Conservation Can Reduce Poverty

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Well-managed, locally-supported marine reserves in the Asia-Pacific region can significantly help reduce poverty and enhance the quality of life for residents of local communities, according to a new study, Nature’s Investment Bank, released today by The Nature Conservancy.

“This important study demonstrates that conservation and human well-being are indelibly linked,” said Stephanie Meeks, acting president and CEO of The Nature Conservancy. “It’s clear from this study that taking steps to protect vital natural systems, such as through the establishment of marine protected areas, provides clear benefits to people as well as wildlife.”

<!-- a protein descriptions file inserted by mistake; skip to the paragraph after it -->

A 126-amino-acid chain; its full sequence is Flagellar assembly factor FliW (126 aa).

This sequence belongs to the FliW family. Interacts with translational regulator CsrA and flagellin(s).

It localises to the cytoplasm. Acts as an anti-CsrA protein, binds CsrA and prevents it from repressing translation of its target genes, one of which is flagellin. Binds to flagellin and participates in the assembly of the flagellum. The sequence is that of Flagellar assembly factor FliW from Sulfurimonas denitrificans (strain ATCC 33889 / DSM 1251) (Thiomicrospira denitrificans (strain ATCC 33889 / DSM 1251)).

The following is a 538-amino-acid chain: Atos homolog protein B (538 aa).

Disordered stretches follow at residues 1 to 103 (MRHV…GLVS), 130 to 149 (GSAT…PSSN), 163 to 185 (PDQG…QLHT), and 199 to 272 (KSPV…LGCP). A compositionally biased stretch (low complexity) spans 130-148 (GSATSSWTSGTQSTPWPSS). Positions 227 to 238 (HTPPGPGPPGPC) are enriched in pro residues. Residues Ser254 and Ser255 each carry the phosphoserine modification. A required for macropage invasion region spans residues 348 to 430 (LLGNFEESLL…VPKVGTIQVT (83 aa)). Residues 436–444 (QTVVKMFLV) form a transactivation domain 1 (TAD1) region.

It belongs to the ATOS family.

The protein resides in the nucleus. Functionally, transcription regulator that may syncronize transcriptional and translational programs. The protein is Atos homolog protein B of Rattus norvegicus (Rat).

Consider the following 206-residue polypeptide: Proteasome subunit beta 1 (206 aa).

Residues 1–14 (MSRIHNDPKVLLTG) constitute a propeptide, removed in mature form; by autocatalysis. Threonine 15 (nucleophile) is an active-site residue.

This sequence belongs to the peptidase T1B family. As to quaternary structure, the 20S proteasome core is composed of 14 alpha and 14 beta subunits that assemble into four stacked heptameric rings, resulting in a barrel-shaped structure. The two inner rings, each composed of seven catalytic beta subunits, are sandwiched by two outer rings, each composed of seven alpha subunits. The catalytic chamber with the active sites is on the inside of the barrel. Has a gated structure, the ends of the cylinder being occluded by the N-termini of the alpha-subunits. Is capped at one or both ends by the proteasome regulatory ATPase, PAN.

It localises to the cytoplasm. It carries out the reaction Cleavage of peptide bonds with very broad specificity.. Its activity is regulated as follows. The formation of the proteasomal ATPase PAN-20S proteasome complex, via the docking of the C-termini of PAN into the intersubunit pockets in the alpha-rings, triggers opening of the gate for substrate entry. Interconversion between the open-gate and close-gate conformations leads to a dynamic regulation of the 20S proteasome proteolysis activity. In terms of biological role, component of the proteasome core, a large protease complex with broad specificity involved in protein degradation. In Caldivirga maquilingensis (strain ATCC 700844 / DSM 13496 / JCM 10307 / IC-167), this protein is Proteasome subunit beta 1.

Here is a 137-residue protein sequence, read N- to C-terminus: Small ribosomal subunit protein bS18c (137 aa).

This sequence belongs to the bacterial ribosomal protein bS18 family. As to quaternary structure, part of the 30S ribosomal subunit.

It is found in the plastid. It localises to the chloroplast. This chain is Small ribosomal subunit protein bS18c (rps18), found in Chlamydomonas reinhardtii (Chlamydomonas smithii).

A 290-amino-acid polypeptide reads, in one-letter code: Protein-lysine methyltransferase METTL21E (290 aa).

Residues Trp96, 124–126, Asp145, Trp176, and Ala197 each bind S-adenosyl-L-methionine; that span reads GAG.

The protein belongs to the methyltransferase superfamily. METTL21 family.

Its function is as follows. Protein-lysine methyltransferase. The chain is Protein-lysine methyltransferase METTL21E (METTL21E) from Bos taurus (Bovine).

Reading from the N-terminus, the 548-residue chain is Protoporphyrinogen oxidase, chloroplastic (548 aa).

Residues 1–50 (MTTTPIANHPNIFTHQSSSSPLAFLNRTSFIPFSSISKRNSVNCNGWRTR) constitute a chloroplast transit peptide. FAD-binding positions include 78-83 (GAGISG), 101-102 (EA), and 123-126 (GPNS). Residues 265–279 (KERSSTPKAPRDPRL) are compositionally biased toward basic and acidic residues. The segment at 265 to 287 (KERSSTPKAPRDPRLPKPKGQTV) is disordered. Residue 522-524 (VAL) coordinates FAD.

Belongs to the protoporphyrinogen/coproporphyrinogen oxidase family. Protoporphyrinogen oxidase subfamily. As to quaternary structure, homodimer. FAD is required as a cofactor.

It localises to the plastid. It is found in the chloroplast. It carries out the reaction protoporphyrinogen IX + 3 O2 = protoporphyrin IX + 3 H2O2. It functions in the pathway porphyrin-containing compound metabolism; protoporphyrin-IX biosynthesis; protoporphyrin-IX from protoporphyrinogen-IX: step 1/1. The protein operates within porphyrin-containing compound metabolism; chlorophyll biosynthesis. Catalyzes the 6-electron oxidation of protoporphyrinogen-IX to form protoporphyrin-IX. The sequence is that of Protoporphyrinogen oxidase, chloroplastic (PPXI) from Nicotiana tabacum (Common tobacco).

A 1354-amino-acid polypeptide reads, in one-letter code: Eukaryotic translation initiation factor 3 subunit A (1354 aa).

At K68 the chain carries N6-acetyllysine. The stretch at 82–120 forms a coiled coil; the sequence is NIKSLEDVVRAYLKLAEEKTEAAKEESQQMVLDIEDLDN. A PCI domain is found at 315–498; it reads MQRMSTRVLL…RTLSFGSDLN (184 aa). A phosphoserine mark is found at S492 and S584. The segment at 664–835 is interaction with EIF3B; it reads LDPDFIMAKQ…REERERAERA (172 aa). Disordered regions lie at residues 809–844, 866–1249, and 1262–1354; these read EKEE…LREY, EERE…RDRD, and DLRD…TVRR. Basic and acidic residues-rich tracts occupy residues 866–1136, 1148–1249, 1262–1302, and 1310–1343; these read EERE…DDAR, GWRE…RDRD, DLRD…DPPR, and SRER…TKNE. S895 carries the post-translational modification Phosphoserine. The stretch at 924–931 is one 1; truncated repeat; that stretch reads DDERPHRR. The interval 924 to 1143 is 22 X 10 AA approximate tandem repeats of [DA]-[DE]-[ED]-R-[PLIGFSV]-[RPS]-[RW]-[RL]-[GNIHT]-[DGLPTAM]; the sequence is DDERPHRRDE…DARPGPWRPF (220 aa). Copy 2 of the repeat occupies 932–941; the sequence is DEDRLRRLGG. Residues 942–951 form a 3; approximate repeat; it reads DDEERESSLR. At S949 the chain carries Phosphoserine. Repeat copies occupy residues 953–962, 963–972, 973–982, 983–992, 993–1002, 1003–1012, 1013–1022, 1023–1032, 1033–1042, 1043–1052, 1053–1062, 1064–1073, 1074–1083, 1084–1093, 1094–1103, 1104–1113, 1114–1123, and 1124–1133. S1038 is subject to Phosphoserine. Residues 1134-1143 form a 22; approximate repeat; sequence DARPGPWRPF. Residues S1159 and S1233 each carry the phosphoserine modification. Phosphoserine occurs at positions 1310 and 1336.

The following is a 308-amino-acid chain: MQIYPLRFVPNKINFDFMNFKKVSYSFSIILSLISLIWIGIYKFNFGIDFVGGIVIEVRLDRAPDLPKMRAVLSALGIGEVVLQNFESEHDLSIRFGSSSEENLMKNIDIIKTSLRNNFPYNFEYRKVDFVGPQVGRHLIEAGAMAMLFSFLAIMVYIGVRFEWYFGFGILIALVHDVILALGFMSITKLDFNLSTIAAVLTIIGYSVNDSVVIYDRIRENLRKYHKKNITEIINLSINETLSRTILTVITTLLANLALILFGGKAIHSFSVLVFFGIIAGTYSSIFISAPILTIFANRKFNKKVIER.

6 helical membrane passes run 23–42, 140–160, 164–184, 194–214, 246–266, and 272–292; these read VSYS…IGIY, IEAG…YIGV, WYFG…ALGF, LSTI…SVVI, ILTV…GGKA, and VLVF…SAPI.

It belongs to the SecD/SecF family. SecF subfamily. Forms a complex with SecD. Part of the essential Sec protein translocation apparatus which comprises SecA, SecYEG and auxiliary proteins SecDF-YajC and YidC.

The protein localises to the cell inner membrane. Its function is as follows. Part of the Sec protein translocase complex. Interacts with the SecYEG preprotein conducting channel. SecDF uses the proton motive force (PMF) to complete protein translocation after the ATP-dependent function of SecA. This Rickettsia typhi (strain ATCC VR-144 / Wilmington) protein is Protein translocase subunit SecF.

Governments around the world are wrestling with questions about whether investments in conservation benefit the lives of extremely impoverished people. The Nature’s Investment Bank study provides new, tangible evidence that these investments do bring about measurable economic and quality of life benefits.

Co-authored by Nature Conservancy policy advisor Craig Leisher, Dutch economist Dr. Peter van Beukering, and Brazilian/Australian social scientist Dr. Lea M. Scherl, this study found that restoration of local resources